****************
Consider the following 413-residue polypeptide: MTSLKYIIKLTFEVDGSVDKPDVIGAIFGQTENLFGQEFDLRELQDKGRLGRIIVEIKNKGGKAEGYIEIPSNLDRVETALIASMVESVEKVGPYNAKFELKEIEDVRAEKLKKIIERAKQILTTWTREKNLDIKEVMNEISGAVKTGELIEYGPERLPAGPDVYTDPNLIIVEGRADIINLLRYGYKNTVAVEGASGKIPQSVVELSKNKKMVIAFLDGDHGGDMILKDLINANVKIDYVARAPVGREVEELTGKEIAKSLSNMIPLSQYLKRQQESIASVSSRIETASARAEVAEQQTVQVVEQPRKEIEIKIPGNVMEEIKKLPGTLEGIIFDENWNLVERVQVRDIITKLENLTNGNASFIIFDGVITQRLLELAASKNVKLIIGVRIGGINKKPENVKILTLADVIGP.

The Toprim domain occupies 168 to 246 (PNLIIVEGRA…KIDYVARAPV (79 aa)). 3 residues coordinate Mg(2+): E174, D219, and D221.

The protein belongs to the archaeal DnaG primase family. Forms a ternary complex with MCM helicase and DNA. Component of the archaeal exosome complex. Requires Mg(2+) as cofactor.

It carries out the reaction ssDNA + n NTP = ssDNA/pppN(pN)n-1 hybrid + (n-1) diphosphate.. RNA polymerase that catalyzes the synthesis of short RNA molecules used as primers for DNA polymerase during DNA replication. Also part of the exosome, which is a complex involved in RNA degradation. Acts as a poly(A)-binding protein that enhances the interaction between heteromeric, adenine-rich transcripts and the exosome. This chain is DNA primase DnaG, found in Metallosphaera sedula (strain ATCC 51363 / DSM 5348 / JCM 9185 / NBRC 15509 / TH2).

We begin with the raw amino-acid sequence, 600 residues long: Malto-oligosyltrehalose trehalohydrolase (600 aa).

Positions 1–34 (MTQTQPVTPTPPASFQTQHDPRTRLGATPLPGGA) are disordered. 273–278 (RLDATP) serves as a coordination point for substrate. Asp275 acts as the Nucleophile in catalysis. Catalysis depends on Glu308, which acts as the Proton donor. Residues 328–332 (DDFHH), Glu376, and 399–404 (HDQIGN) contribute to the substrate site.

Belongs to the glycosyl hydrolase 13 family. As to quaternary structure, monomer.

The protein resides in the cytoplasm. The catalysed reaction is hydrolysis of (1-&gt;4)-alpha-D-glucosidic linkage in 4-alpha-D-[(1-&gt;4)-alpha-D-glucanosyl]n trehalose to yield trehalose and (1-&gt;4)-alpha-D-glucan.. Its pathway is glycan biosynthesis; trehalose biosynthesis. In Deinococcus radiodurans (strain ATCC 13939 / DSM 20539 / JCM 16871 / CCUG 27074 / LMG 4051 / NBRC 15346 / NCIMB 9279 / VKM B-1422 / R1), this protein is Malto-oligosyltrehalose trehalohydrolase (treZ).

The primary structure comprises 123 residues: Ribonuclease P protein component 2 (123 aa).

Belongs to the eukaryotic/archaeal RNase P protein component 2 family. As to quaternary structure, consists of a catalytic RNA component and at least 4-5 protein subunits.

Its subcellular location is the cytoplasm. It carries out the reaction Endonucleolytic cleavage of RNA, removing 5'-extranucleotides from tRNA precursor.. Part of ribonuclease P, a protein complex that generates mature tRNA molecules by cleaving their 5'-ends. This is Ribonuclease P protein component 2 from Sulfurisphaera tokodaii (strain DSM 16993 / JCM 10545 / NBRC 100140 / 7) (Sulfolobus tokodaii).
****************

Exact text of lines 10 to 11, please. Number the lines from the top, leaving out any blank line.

Belongs to the eukaryotic/archaeal RNase P protein component 2 family. As to quaternary structure, consists of a catalytic RNA component and at least 4-5 protein subunits.

Its subcellular location is the cytoplasm. It carries out the reaction Endonucleolytic cleavage of RNA, removing 5'-extranucleotides from tRNA precursor.. Part of ribonuclease P, a protein complex that generates mature tRNA molecules by cleaving their 5'-ends. This is Ribonuclease P protein component 2 from Sulfurisphaera tokodaii (strain DSM 16993 / JCM 10545 / NBRC 100140 / 7) (Sulfolobus tokodaii).